The main road that winds its way around the market

But I am on my first three day weekend since school started almost two months ago, and I wasn’t going to waste it watching bad television in my hotel room or playing Exploding Kittens on my tablet. I wanted to get out and explore this city that I have lived in and learn more about what it has to offer. One of the things that this city is well-known for is its street markets, and the biggest one sit on the edge of town and draws in tourists from all over, Chatachuk Weekend Market. It is a crazy maze of tiny shops that sell everything from fresh food and clothes to iPhone cases and Thai art. It is a must come to place for anybody that is visiting the country, and it was my plan for the day. I wasn’t going to let a little rain from allowing me to enjoy this experience.

The view from one of the many aisles

I have been to this market once before, and there are many ways to get down there. I would recommend either taking the BTS to the Mo Chit station on the green line, but you can also take the blue line on the Metro to the Chatachuk Park station. Both of them drop you off right there. You can also take a cab down there, but cab drivers will try to play with tourists to get a little more money out of them. Make sure that they are using their meters, but they still might try to take the long way around to get you there. The best way is by train.

When you get there, know that there are different parts of the market. The fun one takes up four city blocks and has a big ring that you ca follow on the outside of the market, but if you come you want to venture into the skinny aisles that take you to the insane part of the market. It is designed to keep the like things together. They have a section for clothes, a section for gardening supplies, and even a warehouse where furniture designers can show off the new creations that they have made. But as soon as you walk down the aisles, you do not know what you can find. If you see something that you like but you don’t know if you want to get it, make sure you find out the section and the soy it is in because it is really easy to lose the little booth, and it makes it almost impossible to find again.

The strange things that sellers put in front of their shops to attract shoppers

But the real treasure of Chatachuk is not about what things you can go out to buy; it is all about the weird things that you will find that sellers will do to have their place be distinguished from the one next to them. I did not come to the market to buy anything. I am still trying to unpack all of my stuff from moving here, and I do not need to add to the collection yet. I came down here to laugh at the weirdness, and to be a part of the Thai experience. I saw t-shirts with saying that still make me laugh. I saw some incredible artwork, both 2D and 3D. And I enjoyed watching the people as they ate, got massages, shopped or got a haircut. It is a market alive with humanity, and this is the reason that it becomes a must-see place on any visit to Bangkok.

There is even shopping for hip teddy bears.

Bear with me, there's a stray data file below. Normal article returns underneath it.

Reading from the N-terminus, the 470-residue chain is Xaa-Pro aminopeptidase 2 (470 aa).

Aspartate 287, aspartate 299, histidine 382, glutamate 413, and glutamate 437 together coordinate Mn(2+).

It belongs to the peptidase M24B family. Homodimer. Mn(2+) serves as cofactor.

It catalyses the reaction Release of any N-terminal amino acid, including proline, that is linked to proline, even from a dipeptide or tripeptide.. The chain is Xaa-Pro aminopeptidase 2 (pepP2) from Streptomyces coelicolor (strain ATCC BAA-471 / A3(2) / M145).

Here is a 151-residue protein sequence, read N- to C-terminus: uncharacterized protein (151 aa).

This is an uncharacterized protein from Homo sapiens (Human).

The rain did not take away from the fun. If anything, it made it more fun. The crowds that would usually come down to experience the market stayed home to avoid the mess that was being dumped from the sky, and it opened up the streets, and the aisles to make it easier to get around. The sellers were still there, and my fun could still be had by the cheap purchase of an umbrella. I would recommend coming down here on any visit to Bangkok, but more so when it rains.

Downtown Bangkok

Entrance to one of Chinatown’s various market streets

I have been in Bangkok for over two weeks now, and I have spent most of my time comfortably in my little suburb, Samakorn. I do really enjoy this place. There are some great restaurants, and great neighbors. I have still a lot of exploring to do in my own neighborhood, but I thought it was about time to fight the traffic of this great city and take in the sights of the downtown area for a night. I landed in Bangkok’s busy markets of Chinatown, and started to see some of what makes this one of the biggest tourist destinations in the world.

A water bus on the Chao Phraya River

The easiest way to reach Bangkok’s Chinatown is by hopping on one of the many boats that move up and down the Chao Phraya River and getting off at the five stop. The vast sprawling markets and street food is directly down the street from the station. You can also grab a cab but expect to sit in traffic a lot of the time, and be patient before you get to where you are going. I have found that this is just the way of life in Bangkok. If you fight against it, you will always be stressed out, and you still make it to your location at the same time as if you just went with the flow of traffic and quit worrying about it.

Artwork on the wall outside of the Tep Bar in Bangkok

During the day, the markets are the most interesting things to see. The small alleyways of this part of town are packed with shops filled with all of the cheap plastic, and junk that you never really wanted to have. But it is an interesting place to people watch and the shop owners are not pushy. It is also another place where you just need to go with the flow because you will find yourself within a stream of humanity as it winds its way through the various stalls, and every once in awhile somebody will stop to check something out, stopping the flow. When this happens, there is nothing you can do but wait it out until it starts flowing again. If you are looking for fresh vegetables, and fruit, there are great sections of the market where vendors are selling these as well as making various forms of street food.

Live music on a Sunday night in the Tep Bar.

At night, the shops close up and people head inside to the various restaurants and bars that can be found. A lot of these places offer entertainment, and even on a Sunday night, I was able to find a live traditional Thai band playing for the amusement of the patrons there.